Some prominent leaders of thought on Friday asked the United Nations Security Council, African Union (AU), European Union, United States and the British governments to urgently convoke a sovereign national conference to discuss the constitutionality and essentiality of the 1999 Constitution of Nigeria and the 1914 Amalgamation of Southern and Northern Nigeria within 90 days.
According to a statement they issued after a meeting in Lagos, this is to save the people from further quagmires, subjugation, stagnation and squalor.
Speaking on the platform of the Nigerian Indigenous Nationalities Alliance for Self-Determination, the leaders, numbering about 127, described the Nigeria’s 1999 constitution as a fraud.
They said they gathered to “pronounce an end to our toleration of Nigeria’s Unitary Constitutional Order, unilaterally imposed and forcefully maintained by a section of the Nigerian country, in negation of the federal basis upon which Nigeria became one political union at independence in 1960 and in brutal subjugation of our collective sovereignties currently being forcefully and fraudulently appropriated by the Nigerian State.”
They added that the Nigerian constitution was a confiscation of the sovereignties, powers and assets of the people of the South and Middle Belt of the country.
Those who attended the meeting included a former governor of Plateau State, Jonah Jang, a Second Republic senator, Professor Banji Akintoye, a former minister, Professor Yusuf Turaki, a former vice-chairman of Arik Air, Senator Aniete Okon, President-General of Ohanaeze Ndigbo, Chief Nnia Nwodo, Commodore Ebitu Ukiwe, Commodore Idongesit Nkanga, both retired, the leader of Middle Belt Forum, Dr Bitrus Pogu, and over 100 others.
The Nigerian Indigenous Nationalities Alliance for Self-Determination is “a joint-cooperation framework for the self-determination initiatives of the Southern and Middle-Belt of Nigeria”.
According to the group, the 1999 Constitution of Nigeria was a wholesale adoption of the 1979 edition via Decree No.24 of 1999.
They said it had revalidated and reinforced the aforementioned hijack and confiscation of the sovereignties, powers and assets of the four erstwhile federating regions by the Federal Government of Nigeria.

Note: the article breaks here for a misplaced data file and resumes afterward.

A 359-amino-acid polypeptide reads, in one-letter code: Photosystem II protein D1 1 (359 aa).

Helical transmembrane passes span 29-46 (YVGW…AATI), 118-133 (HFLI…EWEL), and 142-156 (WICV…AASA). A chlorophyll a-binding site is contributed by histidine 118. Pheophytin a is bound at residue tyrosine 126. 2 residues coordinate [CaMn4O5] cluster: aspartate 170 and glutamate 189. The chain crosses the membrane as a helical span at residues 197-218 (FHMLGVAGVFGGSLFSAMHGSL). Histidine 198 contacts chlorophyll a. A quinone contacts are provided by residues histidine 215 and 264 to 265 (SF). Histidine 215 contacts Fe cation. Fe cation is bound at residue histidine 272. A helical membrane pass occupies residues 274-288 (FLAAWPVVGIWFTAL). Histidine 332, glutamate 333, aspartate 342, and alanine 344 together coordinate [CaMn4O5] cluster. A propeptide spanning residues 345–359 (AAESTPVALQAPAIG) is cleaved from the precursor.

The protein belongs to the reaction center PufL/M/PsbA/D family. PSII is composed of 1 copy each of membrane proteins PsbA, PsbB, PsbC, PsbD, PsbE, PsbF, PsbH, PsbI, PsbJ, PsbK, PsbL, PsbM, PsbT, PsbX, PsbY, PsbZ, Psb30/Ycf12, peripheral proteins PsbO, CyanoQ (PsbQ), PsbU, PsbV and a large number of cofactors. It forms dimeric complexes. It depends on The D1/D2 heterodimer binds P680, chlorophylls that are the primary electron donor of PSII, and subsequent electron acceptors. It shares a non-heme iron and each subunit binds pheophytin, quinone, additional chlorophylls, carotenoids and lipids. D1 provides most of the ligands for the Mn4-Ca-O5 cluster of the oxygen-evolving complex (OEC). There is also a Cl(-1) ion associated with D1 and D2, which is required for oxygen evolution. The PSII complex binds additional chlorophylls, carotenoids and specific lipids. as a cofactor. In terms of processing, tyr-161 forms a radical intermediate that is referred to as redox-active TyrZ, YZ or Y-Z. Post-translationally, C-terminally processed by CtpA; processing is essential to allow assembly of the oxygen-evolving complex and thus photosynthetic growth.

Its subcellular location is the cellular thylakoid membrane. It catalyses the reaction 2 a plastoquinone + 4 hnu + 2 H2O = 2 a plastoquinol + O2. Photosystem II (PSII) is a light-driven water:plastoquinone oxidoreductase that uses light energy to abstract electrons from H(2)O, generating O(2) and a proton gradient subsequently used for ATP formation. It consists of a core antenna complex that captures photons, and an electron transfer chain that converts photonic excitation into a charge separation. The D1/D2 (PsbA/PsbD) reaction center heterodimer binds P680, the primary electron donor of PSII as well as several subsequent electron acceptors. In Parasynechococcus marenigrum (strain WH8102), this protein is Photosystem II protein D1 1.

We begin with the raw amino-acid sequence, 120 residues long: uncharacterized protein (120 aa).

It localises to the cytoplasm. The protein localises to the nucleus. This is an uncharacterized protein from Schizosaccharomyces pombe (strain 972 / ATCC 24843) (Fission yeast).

The statement said: “There is a countrywide consensus against the unitary constitutional arrangements imposed incrementally on Nigeria by a combination of guile, brute force and impunity between 1966 and 1999 now codified by the 1999 Constitution.
“This countrywide consensus had manifested in several unilateral regional and joint multi-regional actions in repudiation and rejection of the Unitary 1999 Constitution of Nigeria.
“The first indication was when in the year 2000, the 12 contiguous states of the Far North simultaneously imposed and began to implement Sharia in their domains against the express provision of the 1999 Constitution which in Section 10, forbids the adoption of any state religion.
“This translates to a unilateral secession from the secular union of Nigeria.
“Between 2005 and 2006, a sovereign conference of the ethnic nationalities of Nigeria, convened by the Pro-National Conference Organizations (PRONACO), deliberated exhaustively and produced a draft Peoples’ Constitution 2006 which had the potential of restoring Nigeria to its damaged federal foundations.
“Though ignored by successive Federal Governments in Nigeria, that draft became the new federating consensus against the prevailing unitary constitutional order in Nigeria”.
As 2023 is approaching, there have been renewed calls and agitations for restructuring, with different groups, calling for one form of rearrangement or another.
Recently, a former president and military head of state, Chief Olusegun Obasanjo, gathered representatives of socio-cultural and ethnic groups in Kaduna, where they issued a statement saying Nigeria had been divided as never before.
Those who are against the calls for restructuring argue that the National Assembly, comprising of representatives of the Nigerian people, is the sole institution that can decide on the constitutional outlook of the country.